In Memoriam: Tim Sale

By | December 27th, 2022
Posted in Columns | % Comments

Halfway through high school, early on in my serious comic book collecting days, there were a handful of characters that I gravitated towards heavily, mostly ones that I loved deeply as a young child. Batman, of course, was at the top of the pile. My horizons were expanding in terms of what I wanted to get out of my comic book reading, and a lot of that was looking to artists who broke the mold of the typical extremely clean and hyper-real art styles that were flooding the market. One of the artists that really drew my eye as soon as I saw his stuff was Tim Sale. His work was so different from the Jim Lee or Todd McFarlane of it all (no shade to those legends), and I wanted to explore everything he was working on.

I feverishly picked up books like “Batman: The Long Halloween/Dark Victory,” “Spider-Man: Blue,” “Hulk: Gray,” and others. Not to age myself, but all were either brand new or just a few years old at the time. His use of negative space, light, and shadow was unlike anything else I had in my collection, and I honestly could not get enough. His work is a masterclass in noir and superhero comics, and when he blends the two styles, it is nothing short of sublime.

Sale is one of the most influential Batman artists/storytellers of all time, and his reach through comics and related pop culture as a whole is truly astounding. Having his art in some of the best comic books of the last 40 years helped skyrocket Sale to fame amongst us comic readers. With the majority of his stuff in books published by DC, Marvel, and Dark Horse Comics, all eyes have been on him for decades.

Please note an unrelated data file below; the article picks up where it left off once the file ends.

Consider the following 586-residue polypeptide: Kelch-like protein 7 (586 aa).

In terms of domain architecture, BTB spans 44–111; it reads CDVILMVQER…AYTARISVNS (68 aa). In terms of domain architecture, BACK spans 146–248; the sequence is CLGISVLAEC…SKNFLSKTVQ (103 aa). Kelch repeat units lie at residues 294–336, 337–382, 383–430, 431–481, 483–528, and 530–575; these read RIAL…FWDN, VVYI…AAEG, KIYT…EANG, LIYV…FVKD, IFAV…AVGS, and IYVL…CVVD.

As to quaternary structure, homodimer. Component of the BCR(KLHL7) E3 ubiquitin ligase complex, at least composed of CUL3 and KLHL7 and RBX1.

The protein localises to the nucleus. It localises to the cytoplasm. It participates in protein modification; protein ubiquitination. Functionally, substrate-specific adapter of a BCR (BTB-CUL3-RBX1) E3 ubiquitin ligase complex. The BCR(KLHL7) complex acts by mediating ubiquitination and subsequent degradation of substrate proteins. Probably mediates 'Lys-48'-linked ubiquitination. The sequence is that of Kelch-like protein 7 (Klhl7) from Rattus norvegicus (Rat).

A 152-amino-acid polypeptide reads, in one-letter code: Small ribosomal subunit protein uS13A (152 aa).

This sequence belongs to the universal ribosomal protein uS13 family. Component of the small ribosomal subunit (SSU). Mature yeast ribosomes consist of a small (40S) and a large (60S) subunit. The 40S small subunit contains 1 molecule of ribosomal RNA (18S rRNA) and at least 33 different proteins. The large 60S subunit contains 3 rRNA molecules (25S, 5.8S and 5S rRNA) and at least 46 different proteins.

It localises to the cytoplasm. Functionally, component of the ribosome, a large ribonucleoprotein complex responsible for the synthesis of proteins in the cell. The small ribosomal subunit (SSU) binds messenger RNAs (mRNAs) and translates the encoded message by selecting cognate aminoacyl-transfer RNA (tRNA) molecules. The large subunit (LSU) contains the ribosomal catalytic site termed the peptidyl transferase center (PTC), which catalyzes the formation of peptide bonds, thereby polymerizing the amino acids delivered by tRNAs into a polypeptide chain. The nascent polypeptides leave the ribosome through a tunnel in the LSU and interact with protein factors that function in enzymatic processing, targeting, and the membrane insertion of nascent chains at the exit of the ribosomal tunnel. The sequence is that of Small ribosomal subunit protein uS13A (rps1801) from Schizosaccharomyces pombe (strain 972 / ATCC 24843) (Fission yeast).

Born in 1956, Sale spent the majority of his life in Seattle, Washington. He went on to become one of the most influential comic book artists in history and win an Eisner award, one of the most prestigious industry awards, for Best Artist/Penciler/Inker in 1999. Outside of comic books proper, his talent has played a key role in some film and television projects, including 2006’s Heroes, in which Sale created paintings for the character Isaac Mendez, who could paint the future. They could not have found a better style to match the show”s aesthetic. His work on “Batman” has also made its way into nearly every modern film starring the Caped Crusader, and his Marvel works, also with Jeph Loeb, have been brought to life in some great moments of the MCU.

As someone who has a degree in art and design, and at one time planned to go into the art field as a career, I can’t understate how much Tim’s work affected so much of my own over the years. I even shamelessly ripped him off for a few college projects (purely out of love and reverie for the man and his work). In 2018, I was able to meet him at NYCC and was thankfully able share a few minutes with him. I told him what a huge fan I was and how much his work changed my life. He was nothing short of purely humble and as kind as one would hope. I could feel my heart break upon hearing the news of his death and I will forever be grateful for that time with him. During this exchange, I picked up an original pencil, charcoal, and pastel Batman piece which he hand-signed (and accidentally marked up the margin with his thumbprint) before handing it over to me. It is one of my most prized possessions.

Tim Sale passed away due to kidney failure on June 16, 2022. He is survived by his family and leaves us with one of the great comic book legacies of the modern age.

//TAGS | 2022 Year in Review

Christopher Egan

Chris lives in New Jersey with his wife, daughter, two cats, and ever-growing comic book and film collection. He is an occasional guest on various podcasts, writes movie reviews on his own time, and enjoys trying new foods. He can be found on Instagram. if you want to see pictures of all that and more!


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